RP: Explain the CSO’s impact on corporate culture and in the community at large.
FB: My official title at LanzaTech is Chief Sustainability and People Officer. So, it is my job to impact our corporate culture positively, and within the communities we serve for our company. Employees want to work for a company that focuses on people and the planet. It is easy for us since our company was created to turn pollution from factories into fuel, food, chemicals, and other products. We also find time to celebrate our accomplishments and celebrate the people that made it possible. Finally, we have operations worldwide, and our mission makes it possible to unite a team that lives all over the world.
GC: I see the CSO as an ambassador [for] sustainability, shaping the direction and cascading our actions internally and externally. At bp we developed a sustainability frame, focused where we believe we can make the most difference, and anchored around four building blocks. First, three focus areas – net zero, people and planet; second, clear aims underpinning those areas and driving our efforts; third, ingraining sustainability into our DNA: in our projects, brands, operations, retail sites and also in our investment decisions and our culture more broadly. And finally, partnering and engaging with others to learn, to leverage our activities and to create transparency on our sustainability efforts. The CSO – together with the broader leadership team – is very much the architect of these four core areas, key to leading a successful sustainability transformation.
JD: Like other businesses, we are setting out to carefully consider our stakeholders, internal and external, and their future as we plan our own. This requires creating a culture where we seek out, listen to and value the voices of our employees and society. I’m in a unique position as our corporate head of both sustainability and human resources, which requires a forward-thinking mindset from both a strategy and policy perspective and a talent perspective, ensuring our ability to attract, retain and motivate the best and the brightest. We know that people today want to work for companies whose values align with theirs and delivering on sustainability is core to this.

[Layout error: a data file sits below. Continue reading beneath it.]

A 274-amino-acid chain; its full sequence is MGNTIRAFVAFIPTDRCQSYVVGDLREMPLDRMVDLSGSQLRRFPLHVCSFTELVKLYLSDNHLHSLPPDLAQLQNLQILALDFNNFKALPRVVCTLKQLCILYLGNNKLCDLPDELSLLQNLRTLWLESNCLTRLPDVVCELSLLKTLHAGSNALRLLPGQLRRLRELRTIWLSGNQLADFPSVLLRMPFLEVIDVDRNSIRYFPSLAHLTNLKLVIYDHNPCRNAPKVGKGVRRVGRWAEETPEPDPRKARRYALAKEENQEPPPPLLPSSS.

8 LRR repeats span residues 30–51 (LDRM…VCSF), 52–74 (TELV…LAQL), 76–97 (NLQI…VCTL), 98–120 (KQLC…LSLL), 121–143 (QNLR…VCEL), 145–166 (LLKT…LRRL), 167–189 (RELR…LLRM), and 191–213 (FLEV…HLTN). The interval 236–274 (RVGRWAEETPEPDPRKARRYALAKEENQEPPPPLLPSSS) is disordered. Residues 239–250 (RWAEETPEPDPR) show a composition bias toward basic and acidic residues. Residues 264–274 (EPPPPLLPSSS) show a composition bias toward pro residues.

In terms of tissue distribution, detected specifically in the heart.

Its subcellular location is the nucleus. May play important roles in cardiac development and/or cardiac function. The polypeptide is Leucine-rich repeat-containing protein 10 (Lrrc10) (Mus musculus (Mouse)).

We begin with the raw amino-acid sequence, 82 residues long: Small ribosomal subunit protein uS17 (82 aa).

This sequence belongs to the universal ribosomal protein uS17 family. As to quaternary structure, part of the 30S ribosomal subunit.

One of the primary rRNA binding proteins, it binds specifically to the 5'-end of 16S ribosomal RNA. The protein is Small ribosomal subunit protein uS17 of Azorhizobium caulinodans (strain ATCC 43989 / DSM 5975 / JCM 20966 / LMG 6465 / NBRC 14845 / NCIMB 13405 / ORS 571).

Additionally, every aspect of the business has a role to play in sustainability. In fact, some of the best ideas and implementation of sustainability initiatives come from the people on the rig or on the ground in the community, who see the challenges and opportunities firsthand. Our goal is for everyone within our organization to be a sustainability advocate and for sustainability to be at the foundation of all we do – from the development of new technologies that reduce our carbon footprint to the sourcing of sustainable equipment and materials to, most importantly, the integral work done offshore on our rigs. The CSO can facilitate this culture and encourage others in the organization to promote it within their disciplines, as well.
LJ: CSOs can have a big impact on business and, with organizations across the world focused on surviving the COVID-19 pandemic, our role has become more important than ever. Businesses with robust and established sustainability schemes are more likely to perform well during a downturn, and those with a defined corporate purpose, awareness of broader societal challenges, engagement with stakeholders and a collaborative culture are more likely to be successful.
As business leaders, it’s our duty to go further and faster than we believed possible, to realize a sustainable future through digital transformation. Digital technologies are already helping cut carbon emissions by up to 15 percent, in energy, manufacturing, agriculture, buildings, services, transportation and traffic management. This corresponds to more than the combined carbon footprints of the E.U. and the U.S. combined.
JN: Just a couple of years ago, sustainability was often thought about in more limited terms related to environment. We have moved far beyond that and sustainability should, and is in Equinor, embedded in the way we work – both in terms of what we do and how we do it. Our sustainability priorities reflect our context, strategy and values. It still covers environment, but also climate, human rights, integrity and how we relate to society around us. Recently, we have seen that the impact on society at large is given more weight by stakeholders, as is continuous dialogue with society.
AR: Sustainability is ingrained in our corporate culture and Environmental Responsibility is equal to our other core pillars of Reliability, Affordability, Security, Safety and Resiliency on our foundation of Financial Responsibility. Internally, we help communicate the path forward to employees to create an understanding of why sustainability is important and how it will impact them. We are also out in the community talking to customers and gathering feedback on our future plans. Our employees work every day to make sure our community knows that we care about our collective future. We live here too and want our community to thrive.
RP: How do you see the role of CSO becoming increasingly relevant as we move forward with the energy transition?
FB: The CSO will play a vital role in any company focused on sustainability. With more companies taking a net zero pledge or more companies transitioning to zero emissions, our role is increasingly important. There are also new standards for sustainability reporting, and if your company works in a variety of countries, there are a plethora of rules to comply with. Executives will continue to rely on the CSO for guidance, and the companies you are doing business with will look to you to lead by example.